Jaw Cyst Removal in Wailuku, HI (Maui)

Maxillofacial Surgery for Cysts in the Mouth and Jaw

Bone Tumors

Multiple types of benign tumors and cysts can appear in the jaw.

Tumors and cysts in the jaw often do not have symptoms. They are usually discovered during a routine X-ray. In some cases, however, swelling, bone pain, numbness, tenderness, and unexplained tooth mobility can be symptoms. Benign tumors and cysts can cause damage to surrounding bone and tissue.

Typically, benign tumors and cysts of the jaw will need to be surgically removed, and in some cases, bone reconstruction of the area may be necessary.  The bone reconstruction may also need to be followed by the placement of dental implants to replace any missing teeth that were removed during the initial surgery to treat the jaw tumor or cyst.

What is a jaw cyst?

Jaw cysts, also known as mouth cysts, are small, bothersome sacs of tissue or fluid in your mouth that can become infected, inflamed, and uncomfortable. Jaw cysts are most commonly found near your teeth.

What causes jaw cysts?

Improperly formed teeth that irritate nearby soft tissue can cause the aggravated area to become inflamed and painful. Cysts can also be the result of a genetic condition or dead tissue or bone in the jaw.

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Symptoms of a Jaw Cyst

It’s not uncommon for jaw cysts to go undetected for years and cause no major health issues. However, most patients find them very troublesome and prefer to have them removed. Some experience pain and swelling while others, in more severe cases, are forced to deal with bone deterioration, misaligned teeth, and changes in bite patterns. If you are experiencing any of these symptoms, it’s best to schedule an appointment to have us examine your oral cavity and the cyst in question.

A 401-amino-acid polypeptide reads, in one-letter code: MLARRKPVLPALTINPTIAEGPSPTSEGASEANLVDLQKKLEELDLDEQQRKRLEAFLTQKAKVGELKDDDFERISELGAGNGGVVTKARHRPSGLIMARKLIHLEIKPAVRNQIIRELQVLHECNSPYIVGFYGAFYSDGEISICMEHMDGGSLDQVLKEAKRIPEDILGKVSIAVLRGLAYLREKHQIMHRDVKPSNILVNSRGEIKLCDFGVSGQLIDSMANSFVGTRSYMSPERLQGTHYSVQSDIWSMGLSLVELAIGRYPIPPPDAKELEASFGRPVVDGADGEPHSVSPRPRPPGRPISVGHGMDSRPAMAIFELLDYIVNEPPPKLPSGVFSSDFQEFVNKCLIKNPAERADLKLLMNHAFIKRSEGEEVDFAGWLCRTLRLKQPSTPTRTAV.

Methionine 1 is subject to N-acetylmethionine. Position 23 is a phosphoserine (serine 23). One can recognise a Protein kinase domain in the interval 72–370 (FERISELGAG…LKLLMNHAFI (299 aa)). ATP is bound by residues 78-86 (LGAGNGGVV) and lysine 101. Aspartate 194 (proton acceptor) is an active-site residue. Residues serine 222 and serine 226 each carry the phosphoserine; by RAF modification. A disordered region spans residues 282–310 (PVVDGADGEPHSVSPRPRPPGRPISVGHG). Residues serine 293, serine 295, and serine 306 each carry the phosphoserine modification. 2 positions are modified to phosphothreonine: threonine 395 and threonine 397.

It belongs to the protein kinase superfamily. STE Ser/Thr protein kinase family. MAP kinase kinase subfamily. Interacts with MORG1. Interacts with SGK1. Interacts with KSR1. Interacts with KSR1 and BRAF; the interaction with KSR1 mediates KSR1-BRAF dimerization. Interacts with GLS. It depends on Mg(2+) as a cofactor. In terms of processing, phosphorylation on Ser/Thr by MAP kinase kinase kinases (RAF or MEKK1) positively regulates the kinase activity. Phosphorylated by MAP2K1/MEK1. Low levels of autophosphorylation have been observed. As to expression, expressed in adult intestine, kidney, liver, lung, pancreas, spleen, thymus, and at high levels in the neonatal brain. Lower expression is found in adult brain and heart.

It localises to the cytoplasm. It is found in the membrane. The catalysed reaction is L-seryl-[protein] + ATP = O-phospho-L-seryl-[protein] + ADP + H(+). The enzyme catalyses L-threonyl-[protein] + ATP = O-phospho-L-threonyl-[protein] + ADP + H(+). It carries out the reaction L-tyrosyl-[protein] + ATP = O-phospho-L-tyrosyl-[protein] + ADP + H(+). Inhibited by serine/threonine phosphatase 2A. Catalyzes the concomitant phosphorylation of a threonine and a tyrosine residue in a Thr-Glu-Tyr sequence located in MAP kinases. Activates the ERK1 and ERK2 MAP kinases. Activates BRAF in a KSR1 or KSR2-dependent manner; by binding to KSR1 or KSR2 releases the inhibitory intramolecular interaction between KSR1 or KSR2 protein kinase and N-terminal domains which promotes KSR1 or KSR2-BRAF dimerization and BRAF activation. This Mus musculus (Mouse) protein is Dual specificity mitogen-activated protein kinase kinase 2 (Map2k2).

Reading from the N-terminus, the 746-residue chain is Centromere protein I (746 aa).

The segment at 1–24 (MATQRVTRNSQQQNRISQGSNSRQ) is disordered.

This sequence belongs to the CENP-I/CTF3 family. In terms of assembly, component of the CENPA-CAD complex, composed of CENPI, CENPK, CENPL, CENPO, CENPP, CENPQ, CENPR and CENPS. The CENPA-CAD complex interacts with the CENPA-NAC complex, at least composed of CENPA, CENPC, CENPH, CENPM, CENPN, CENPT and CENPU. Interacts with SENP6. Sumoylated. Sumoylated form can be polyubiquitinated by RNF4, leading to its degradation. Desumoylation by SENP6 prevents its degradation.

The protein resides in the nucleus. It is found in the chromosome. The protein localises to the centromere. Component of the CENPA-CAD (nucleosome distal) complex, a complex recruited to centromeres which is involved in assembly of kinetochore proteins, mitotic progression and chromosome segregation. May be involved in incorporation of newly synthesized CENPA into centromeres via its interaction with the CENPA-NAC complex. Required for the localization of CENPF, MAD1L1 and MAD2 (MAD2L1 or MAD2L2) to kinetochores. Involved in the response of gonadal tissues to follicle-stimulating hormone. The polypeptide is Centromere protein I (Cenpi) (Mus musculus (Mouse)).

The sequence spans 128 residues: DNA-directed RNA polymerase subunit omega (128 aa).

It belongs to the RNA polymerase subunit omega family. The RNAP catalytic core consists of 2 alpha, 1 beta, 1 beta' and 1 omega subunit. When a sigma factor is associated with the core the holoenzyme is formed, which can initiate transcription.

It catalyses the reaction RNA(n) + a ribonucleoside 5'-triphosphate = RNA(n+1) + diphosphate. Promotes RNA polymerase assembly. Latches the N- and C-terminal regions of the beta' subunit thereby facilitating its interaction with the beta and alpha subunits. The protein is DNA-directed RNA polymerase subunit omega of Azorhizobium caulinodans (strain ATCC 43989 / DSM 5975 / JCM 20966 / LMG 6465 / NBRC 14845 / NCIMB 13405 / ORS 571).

Do I need to have a jaw cyst removed?

We recommend jaw cyst removal when the cyst becomes infected or interferes with the growth or development of your teeth. Most often, we find cysts during dental checkups near the roots of dead teeth. In x-rays, cysts appear as holes or dark spots. Removing a cyst can help to prevent the formation of new cysts in and around that area.

Once we’ve determined the size, location, type, and surrounding tissues, we are ready to use our findings to remove your cyst. The process of the removal is typically quick and simple. We numb the area with a local anesthetic, cut a small incision to access the underlying tissue without disturbing the healthy tissue, remove the cyst, clean the site, and suture the incision.

We will provide you with after-care instructions that will aid in preventing infection and minimize any discomfort as you heal.

Prevention

Keeping up with your oral hygiene and regular dental exams with x-rays is the best way to avoid getting a jaw cyst.

More questions?

Call us to schedule a consultation if you think you have a jaw cyst or if you are unsure about a change in your oral health. We would be happy to walk through next steps with you and answer your questions as we examine the area and discuss your concerns.